Cast: It's really a lot about deciding which activities move the needle and doing first things first.
Cast: And I think in this day and age, we're just clobbered with digital messages and we all feel like whirling dervishes going from one beep and notification to another. It's dangerous.
Kruse: What do you think about this idea, though, on some of these things that you bring up. Are they limitations, are they weaknesses, or is it just an environment misfit? Meaning, you talk about yourself kind of challenging authority and all this, and at some point, you got labeled as tough to work with or doesn't follow my orders or whatever that is, in a big, old-fashioned company, but from what I hear, you might've thrived at Amazon, where they love to debate and you know, with honest, raw emotion ideas and positions. What do you think?
Cast: I think that's a wonderful question. I found three categories of derailers. There are skill gaps, like One Trick Pony needs to gain additional skills to become a CFO from a controller. She has to learn capital asset management, long range forecasting, whatever. There are skill gaps. There are interpersonal vulnerabilities often that are attached to blind spots, like I had. And the third category is what you just said, and I think it's the grand poobah. You're in the wrong context. The culture you're in doesn't fit you. The stage of company, I do a chart for my MBAs with five stages of a company, and I say, “Where should you play, given who you are? Incubate, startup, aggressive scale, growth, or mature phase? Five stages, with your natural personality traits and skills, where should you play?” And you are right, Kevin, I had no right playing in a mature company with my itchy nature. I was perfect for the startup and scale phase.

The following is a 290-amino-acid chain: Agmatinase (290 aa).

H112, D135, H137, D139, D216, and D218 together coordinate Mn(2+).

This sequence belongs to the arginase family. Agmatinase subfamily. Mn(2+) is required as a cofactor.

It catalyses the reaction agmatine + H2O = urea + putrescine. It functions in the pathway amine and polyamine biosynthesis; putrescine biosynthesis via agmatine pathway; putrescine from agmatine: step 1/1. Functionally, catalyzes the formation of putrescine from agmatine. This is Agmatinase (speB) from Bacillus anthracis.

Kruse: Right, right. Which you eventually did, in…
Cast: Which I wandered my way down to after beating my head against a brick wall for 11 years, yeah.
Kruse: And I think in the book you had mentioned that like some of your MBA students now will say things like, “Oh, I'm going to start my own company,” or “I'm going to go do the tech startup after I do my 10 or 20 years of experience in Fortune 500,” and you obviously, “No, no, no. That's not the right way to think about your career.”
Cast: Yeah, you know, ultimately, and this is how I got to know Dan Pink. I think it always comes down to motives. What gives you energy? In what environment are you in a state of flow, like Mihaly Csikszentmihalyi would say? You know, you're absorbed in an activity and you're really grooving and time flies. If you look at your calendar for a week, which meetings are you excited about going to? If you look at the emails that are in your inbox, which ones do you look forward to opening? Which ones do you open first, and which ones do you groan at when you look at them? When do you raise your hand and say, “I'll take that”? These all give us an idea of what gives us energy and how can we find jobs where more of the activities on a daily basis are around those areas that give us energy.